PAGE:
#b#The Scheide Legacy#/b#

I loved the September 6 cover story on the enduring legacy of William Scheide. Our community is truly blessed to have reaped the ongoing benefit of this legendary philanthropist.

Bill Scheide was one of these unique individuals who embraced the biblical injunction that to those “entrusted with much, much more will be asked” (Luke 12:48). The idea of “to whom much is given, much will be required” is that if we are blessed with wealth, it is expected that we will use our wealth to benefit others and not just ourselves.

What was truly remarkable about Bill Scheide was the range and the scope of his philanthropy. His concern for the least among us included those who were denied equal education opportunity, those who were wrongfully incarcerated, those who are disabled, and those who are economically disadvantaged.

All of us, no matter what our level of wealth, can learn much about philanthropy from Bill Scheide. His message: we should use a significant part of wealth to help others.

Irwin Stoolmacher

Stoolmacher is president of the Stoolmacher Consulting Group, which advises charities in fundraising and strategic planning.

#b#PennEast Report Misses Burial Site#/b#

The Federal Energy Regulatory Commission’s (FERC) near perfect record of granting approvals, some with eminent domain powers, must be formally investigated by Congress. The formally approved commissioners rely on staff to review applications. The staff in turn hires consultants to review and value the application prepared by consultants for the applicants. This creates a “swamp” where what will be approved and what information will be disapproved is therefore “redlined,” giving the commission only what is needed for approval.

A good example is the PennEast Pipeline report to the FERC that references a “burial ground” located in West Amwell, Hunterdon County, right in the path of the proposed pipeline. The Penn East consultants, through archeological and architectural process, concluded that this burial ground was nonexistent. His reference to the burial ground is in actuality the Potter’s Field containing the remains of 1832 Asiatic cholera pandemic victims: Irish canal workers and their family members as well as African American free men of color who volunteered to serve — 200 people or more were interred.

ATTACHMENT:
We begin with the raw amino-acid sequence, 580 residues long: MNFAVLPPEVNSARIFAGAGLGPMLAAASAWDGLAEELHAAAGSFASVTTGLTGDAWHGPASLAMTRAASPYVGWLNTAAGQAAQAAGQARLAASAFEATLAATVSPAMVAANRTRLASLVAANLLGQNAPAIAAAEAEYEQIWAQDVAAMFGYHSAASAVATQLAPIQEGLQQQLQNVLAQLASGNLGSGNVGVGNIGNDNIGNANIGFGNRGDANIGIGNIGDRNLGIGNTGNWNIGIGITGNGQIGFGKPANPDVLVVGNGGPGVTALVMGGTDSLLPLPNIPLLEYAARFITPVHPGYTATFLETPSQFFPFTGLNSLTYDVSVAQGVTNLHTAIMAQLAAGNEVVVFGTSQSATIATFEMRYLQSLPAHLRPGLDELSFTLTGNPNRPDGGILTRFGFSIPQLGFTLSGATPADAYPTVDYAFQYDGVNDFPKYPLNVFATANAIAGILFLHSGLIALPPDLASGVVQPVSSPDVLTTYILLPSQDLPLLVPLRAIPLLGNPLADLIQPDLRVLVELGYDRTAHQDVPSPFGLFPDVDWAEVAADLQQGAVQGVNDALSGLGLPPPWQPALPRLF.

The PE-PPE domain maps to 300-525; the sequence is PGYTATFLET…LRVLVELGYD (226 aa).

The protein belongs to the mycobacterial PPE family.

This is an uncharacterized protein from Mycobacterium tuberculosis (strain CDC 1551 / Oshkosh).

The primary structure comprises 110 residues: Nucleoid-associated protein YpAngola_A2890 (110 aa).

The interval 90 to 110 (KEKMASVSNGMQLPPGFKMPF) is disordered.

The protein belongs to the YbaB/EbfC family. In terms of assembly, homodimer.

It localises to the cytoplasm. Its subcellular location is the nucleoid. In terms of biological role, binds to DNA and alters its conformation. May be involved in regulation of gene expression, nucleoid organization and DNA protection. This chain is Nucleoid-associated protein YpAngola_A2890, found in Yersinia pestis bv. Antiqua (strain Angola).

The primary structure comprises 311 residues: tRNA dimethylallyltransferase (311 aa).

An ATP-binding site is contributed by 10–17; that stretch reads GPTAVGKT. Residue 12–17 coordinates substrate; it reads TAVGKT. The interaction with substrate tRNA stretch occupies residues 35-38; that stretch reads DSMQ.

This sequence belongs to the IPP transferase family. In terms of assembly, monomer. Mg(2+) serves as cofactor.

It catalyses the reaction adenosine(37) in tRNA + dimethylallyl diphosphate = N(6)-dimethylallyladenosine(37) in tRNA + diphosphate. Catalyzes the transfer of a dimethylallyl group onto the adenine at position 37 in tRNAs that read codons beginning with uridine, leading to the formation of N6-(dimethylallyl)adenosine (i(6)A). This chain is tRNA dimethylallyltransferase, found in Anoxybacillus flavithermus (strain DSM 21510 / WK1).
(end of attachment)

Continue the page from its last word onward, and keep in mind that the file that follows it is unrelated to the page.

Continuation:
Sarah A. Gallagher in her “Early History of Lambertville, N.J. 1703-1903,” published in 1903, in the Library of Congress and on archive.org, presents an eyewitness account of the tragedy and the precise location of the Potter’s Field. Gallagher was alive during the pandemic and also when the field was purchased by a descendant of Dr. John Lilly, who was the head of the hospital during the pandemic.

Further, J. Roscoe Howell, noted New Jersey historian, in his 1960-’61 written submissions to the New Jersey Historical Society on Ashbel Welch references “Male Negroes of the area, regarded as quite immune from the dread disease, heroically answered the call for the care of the stricken and burial of the dead. Few of the stricken survived.” Those who perished including the volunteers were stripped of their diseased riddled clothing and buried in this common Potter’s Field.

The PennEast consultants determined that the location of the Potter’s Field identified by Sarah Gallagher was incorrect thereby studying an adjacent field, finding nothing, and reporting same. Doing so, the PennEast consultants actually identified an alternate route for the pipe that should be used. Due to the “redlining process,” which rules out from disclosure any references deemed to harmful to the approval of the application, it was rewritten to disregard any existence of the Potter’s Field.

This mixed heritage sacred ground — a 32-acre parcel located on what is now Old Rock Road — must be celebrated and not destroyed by the pipeline route. The FERC process is flawed and must be examined critically. Let your elected officials know the the facts must be presented fully and accurately before approvals are granted.

John and Barbara Hencheck


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